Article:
Duke University Law Library
Recently, an optometrist responded to my frustration over reduced night vision by saying "Light is our friend." That is certainly true in most circumstances, but it is not true for library and archival materials. Light is not a friend to paper and book bindings.
As a matter of fact, light causes a chemical reaction in paper and bindings that is not only destructive, but irreversible as well. Over time, light causes cloth covers to fade and pages to change color. Fading, in itself, may seem to be only an aesthetic change, but is actually the visible result of a process that will weaken and embrittle a book.
Are all light sources equally damaging?
In general, there are three main sources of light in libraries: sunlight or natural light, fluorescent light, and incandescent light. If presented in order of their potential to destroy library materials, the list would read the same. Sunlight is the most destructive, as it is brighter and contains more ultraviolet (UV) light. UV light, although invisible, strikes papers and bindings with greater force and more rapidly than visible light, therefore accelerating deterioration. Sunlight, in all forms, is damaging, but direct sunlight is extremely bad and should be avoided entirely.
Flouorescent lighting, because it emits some UV light, falls in second place. Incandescent lighting, although more slow to destroy, will also discolor and embrittle papers and bindings that are regularly exposed.
How do you know whether your collections are overexposed?
If you have ever seen what appears to be the imprint of a bookend on a book's cover, you have seen evidence of light damage. What you actually witnessed was a book cover that had faded around the bookend. Even if you have not seen something like this, chances are very good that your collections are being damaged by light. To avoid damage, preservation sources generally suggest that visible light levels not exceed 55 lux for sensitive materials (art work, exposed pages, etc.) and 165 lux for less-sensitive materials.1 In contrast to this, the recommended light level for a reading area is at least 300 lux and for a study area at least 700 lux. Clearly, this is an issue where preservation concerns must be balanced against user needs. This balancing act is not a consideration where UV light is concerned. UV light is not visible light, so it can be reduced without affecting vision. Preservationists recommend keeping UV radiation at less than 75 microwatts per lumen.2 Determining whether the lighting in your library exceeds these limits can be fairly simple but potentially costly. Light meters for visible light range between $100-$200, but UV light meters are much more expensive, usually costing over $1000. Whether or not a library wishes to purchase light monitoring equipment to precisely measure exposure levels, there are many things that can be done to reduce light damage.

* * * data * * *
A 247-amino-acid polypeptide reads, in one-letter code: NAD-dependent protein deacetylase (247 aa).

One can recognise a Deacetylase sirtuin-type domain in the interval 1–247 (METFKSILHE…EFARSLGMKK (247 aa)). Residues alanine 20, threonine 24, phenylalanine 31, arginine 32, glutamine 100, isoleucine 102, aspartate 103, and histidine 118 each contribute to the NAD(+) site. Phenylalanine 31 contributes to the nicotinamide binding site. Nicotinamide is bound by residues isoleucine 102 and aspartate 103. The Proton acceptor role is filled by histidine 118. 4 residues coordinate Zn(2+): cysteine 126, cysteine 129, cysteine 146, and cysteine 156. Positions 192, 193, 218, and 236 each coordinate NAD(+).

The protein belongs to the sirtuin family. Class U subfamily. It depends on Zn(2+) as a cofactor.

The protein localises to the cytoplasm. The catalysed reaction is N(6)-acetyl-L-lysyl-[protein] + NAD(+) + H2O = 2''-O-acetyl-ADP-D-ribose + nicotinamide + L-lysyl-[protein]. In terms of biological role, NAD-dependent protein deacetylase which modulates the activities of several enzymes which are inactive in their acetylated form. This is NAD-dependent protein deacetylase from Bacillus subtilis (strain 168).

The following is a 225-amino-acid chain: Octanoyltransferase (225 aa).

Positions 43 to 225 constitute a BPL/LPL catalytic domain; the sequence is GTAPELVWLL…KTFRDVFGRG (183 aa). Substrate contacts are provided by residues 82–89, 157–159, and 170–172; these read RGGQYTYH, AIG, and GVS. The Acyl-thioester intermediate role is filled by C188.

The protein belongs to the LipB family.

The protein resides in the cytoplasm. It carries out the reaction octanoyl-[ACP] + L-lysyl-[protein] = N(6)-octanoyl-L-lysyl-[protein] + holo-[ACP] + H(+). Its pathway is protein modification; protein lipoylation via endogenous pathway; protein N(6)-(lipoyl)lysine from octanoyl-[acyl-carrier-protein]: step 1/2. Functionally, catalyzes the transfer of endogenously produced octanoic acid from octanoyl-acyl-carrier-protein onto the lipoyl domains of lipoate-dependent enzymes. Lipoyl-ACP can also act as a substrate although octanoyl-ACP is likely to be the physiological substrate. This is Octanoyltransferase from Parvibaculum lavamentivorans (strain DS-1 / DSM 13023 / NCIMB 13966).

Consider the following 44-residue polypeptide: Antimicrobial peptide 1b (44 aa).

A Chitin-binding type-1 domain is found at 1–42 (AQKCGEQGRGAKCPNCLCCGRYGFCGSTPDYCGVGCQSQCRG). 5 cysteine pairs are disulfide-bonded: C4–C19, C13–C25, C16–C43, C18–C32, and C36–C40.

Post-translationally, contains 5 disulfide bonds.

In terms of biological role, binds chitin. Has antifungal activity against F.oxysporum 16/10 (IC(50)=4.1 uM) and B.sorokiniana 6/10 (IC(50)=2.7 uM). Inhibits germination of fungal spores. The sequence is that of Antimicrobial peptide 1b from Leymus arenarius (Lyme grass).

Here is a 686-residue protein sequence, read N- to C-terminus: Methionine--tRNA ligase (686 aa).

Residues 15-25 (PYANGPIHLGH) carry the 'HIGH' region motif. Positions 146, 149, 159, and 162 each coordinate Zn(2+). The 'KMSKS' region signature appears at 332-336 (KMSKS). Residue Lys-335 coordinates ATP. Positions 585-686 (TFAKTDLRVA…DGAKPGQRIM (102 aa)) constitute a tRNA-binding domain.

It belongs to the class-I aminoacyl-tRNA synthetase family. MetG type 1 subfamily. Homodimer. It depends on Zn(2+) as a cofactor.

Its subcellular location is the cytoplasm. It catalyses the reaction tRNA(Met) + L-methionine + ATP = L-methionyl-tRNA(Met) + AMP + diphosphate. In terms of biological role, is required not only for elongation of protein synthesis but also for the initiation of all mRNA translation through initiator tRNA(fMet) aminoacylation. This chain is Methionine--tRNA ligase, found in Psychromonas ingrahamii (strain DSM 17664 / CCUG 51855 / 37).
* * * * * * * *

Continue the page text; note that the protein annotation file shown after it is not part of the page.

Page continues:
What can be done to lessen the damage?
First, and foremost, never allow collections to be exposed to direct sunlight. Even indirect sunlight contains some UV radiation, but is preferable to direct sunlight. If it is impossible to move books away from windows or skylights, consider installing blinds or window film with UV protection. If window film is used, check the lifespan and replace as needed.
There are several things that can be done to protect books from artificial light sources. One simple and inexpensive way to increase protection is to choose bulbs with a lower wattage when fixtures are relamped. If the light source is fluorescent, consider shielding the bulbs with a UV filter. There are two types of filters readily available. One type wraps around the fluorescent tube, the other consists of sheets placed inside the fixture cover. Whichever type is used, make sure the relampers are aware of their presence so the filters are not inadvertently discarded. Fluorescent bulbs are available that are pre-coated with UV protective materials, but are rather expensive for general collections, costing as much as $35 each.
If shelving books on top stacks exposes them to nearby lights, try to avoid using the top shelves, or install canopies or covers that will provide a protective barrier. Books that are in closer proximity to the light source are also affected by any heat produced, placing them at greater risk. Libraries should consider installing timers on stack lighting so that lights automatically shut off when not in use. Timers may also be combined with motion detectors that switch on lights when a person approaches. Timers and motion detectors may be especially useful for areas where sensitive and/or valuable materials are kept.
Light Exposure & Displays
Be mindful of light exposure to library materials placed in display cases or exhibit areas. These spaces are usually well lighted to highlight displays, are often enclosed, and materials may sit closer to light sources than normally. In addition to filtering UV light and taking other precautions already mentioned, care should be taken not to keep items on display for lengthy periods of time. If books are displayed with open pages, it is advisable to turn the pages occasionally so that the same two pages are not constantly exposed. Light damage slide rules can be used to measure how light intensity and length of exposure in a particular display area will affect exhibited materials. The slide rules, created by the Canadian Conservation Institute, are inexpensive and available from many preservation supply companies.
Any exposure to light is harmful to library collections and should be controlled as much as possible. The effects are gradual, but permanent.
1 1 lux is the amount of light intensity needed to illuminate one square meter of spherical space.
2 For a description of what is meant by the term "lumen", see K. J. Macleod, Museum Lighting (Ottawa: Canadian Conservation Institute, April 1975, reprinted May 1978), 7.